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Jimi Hendrix gyrates his hips as he plays the guitar and the crowd goes wild. While these movements do not affect the music coming from the guitar, they add to the experience for the audience because both sounds and movements affect the audience.
At McGill, researchers study the significance of how performers move while they play a musical instrument. Using this information, Marcelo Wanderley, of the Schulich School of Music creates innovative digital musical instruments, such as the gyrotyre, that are designed to enhance the experience for both the audience and the performer.
Professor Wanderley analyzes the relationships between movements of performers and the sounds they produce. His team of graduate students uses 3D infra-red motion capture systems to identify patterns of musical notes and correlate these with the motions of the performer. Marcelo found that musicians always move their bodies in the same patterns when they play the same piece of music, even after a nine-month interval.
In another study, a collaboration with Bradley Vines and Daniel Levitin from the Department of Psychology at McGill, and Carol Krumhansl from Cornell University, they discovered that audiences subconsciously use a performer's movements to "listen" to the music. For this experiment, the audience watched a video without the music, and then listened to the music without the video. Participants were asked to identify the beginning and end of musical phrases. Surprisingly, the participants could more easily identify the beginnings of musical phrases from the mute video than from the music alone.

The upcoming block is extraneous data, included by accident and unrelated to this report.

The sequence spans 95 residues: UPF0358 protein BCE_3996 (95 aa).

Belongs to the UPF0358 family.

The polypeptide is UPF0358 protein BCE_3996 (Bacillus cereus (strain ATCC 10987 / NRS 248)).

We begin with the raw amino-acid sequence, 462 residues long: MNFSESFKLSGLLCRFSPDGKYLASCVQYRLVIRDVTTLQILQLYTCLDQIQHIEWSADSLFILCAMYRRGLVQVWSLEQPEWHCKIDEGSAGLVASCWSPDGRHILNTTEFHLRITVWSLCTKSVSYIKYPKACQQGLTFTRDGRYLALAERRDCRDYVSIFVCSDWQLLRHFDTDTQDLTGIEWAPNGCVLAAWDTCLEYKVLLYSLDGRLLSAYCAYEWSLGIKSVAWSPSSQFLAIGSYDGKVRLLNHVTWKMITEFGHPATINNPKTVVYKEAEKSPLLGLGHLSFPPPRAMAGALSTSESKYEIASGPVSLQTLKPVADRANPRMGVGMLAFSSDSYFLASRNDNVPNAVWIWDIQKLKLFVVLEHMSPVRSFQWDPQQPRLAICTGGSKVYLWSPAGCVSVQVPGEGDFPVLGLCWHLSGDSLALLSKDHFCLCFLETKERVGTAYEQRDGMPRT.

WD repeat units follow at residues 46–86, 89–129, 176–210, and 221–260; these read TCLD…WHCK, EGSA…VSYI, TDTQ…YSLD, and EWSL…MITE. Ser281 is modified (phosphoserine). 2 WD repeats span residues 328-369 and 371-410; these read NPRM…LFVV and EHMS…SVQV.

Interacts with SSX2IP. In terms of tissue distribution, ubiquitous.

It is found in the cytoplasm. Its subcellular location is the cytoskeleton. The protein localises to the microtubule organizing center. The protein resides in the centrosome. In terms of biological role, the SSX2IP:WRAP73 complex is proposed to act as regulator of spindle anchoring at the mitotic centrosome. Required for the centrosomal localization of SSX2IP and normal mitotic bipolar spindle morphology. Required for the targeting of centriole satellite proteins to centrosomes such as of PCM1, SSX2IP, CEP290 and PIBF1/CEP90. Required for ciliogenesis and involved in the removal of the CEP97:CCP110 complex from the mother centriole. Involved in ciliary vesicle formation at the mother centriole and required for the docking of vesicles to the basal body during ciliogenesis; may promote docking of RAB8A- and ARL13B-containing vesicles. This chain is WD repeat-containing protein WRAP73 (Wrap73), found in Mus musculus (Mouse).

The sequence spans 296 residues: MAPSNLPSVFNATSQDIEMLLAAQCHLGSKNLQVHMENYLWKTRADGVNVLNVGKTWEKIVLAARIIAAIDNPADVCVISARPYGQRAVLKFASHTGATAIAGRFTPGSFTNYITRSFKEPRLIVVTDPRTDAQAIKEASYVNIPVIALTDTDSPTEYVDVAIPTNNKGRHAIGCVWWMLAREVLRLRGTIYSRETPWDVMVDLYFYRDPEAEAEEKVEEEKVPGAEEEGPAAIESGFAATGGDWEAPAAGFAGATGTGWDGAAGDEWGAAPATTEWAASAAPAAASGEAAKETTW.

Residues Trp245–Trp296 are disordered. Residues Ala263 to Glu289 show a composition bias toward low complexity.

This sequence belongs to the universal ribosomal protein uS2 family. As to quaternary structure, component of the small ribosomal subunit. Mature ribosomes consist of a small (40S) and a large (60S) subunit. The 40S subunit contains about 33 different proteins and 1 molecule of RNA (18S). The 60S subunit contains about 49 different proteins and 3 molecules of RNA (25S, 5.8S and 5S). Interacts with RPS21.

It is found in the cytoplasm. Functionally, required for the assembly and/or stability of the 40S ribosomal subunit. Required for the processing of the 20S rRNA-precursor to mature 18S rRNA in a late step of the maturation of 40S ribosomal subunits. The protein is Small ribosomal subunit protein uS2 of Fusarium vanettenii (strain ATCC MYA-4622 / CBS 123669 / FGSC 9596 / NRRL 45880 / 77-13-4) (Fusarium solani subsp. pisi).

Wanderley is also interested in digital music because body movements are an important consideration for the design of digital musical instruments. Futuristic musical instruments litter his lab and computers buzz with activity from complex sensor and speaker arrays. A graduate student, Mark Marshall, stands in the middle of a room full of speakers and points at one. Music instantly emerges from it. "He is testing a magnetic sensor," Wanderley explained. "This sensor can be used on a digital instrument to adjust the sound, giving the impression that the music is being played in a bigger room or in a room made of rubber!"
Digital instruments designed in Wanderley's lab have cool names. The gyrotyre, a bicycle wheel instrument designed by graduate student Elliot Sinyor, uses a variety of sensors and can produce a spectrum of different rhythms, notes, and tones by moving and spinning it in different ways. Another example is the musical tube known as the Tiger Stick, which has sensors on every part of its structure and offers 56 "channels" for producing music. In fact, it is almost impossible to move or touch the Tiger Stick without making a sound. "Fortunately, a mute sensor is incorporated into the design, which is extremely useful when playing and composing," explained the designer Joe Malloch, another of Wanderley's graduate students. Such instruments and sensors are more than toys. They produce a greater range of musical sound than acoustic instruments and allow musicians to use a larger range of movements to express themselves.
Originally trained in electrical engineering in Brazil, Wanderley has an openness to new ideas and an enthusiasm for music that led him to the cutting edge of digital music design. "I appreciate many styles of music and my aim is to provide the tools that enable musical artists from all genres to express themselves in interesting new ways," he explained. Wanderley encourages students and professors to drop by his laboratory and experiment with his "designer" instruments.
More information: New Digital Musical Instruments, a book by Miranda and Marcelo Wanderley: www.areditions.com/cmdas/DAS21/cmdas021.html. The Input Devices and Music Interaction Laboratory website: www.music.mcgill.ca/musictech/idmil.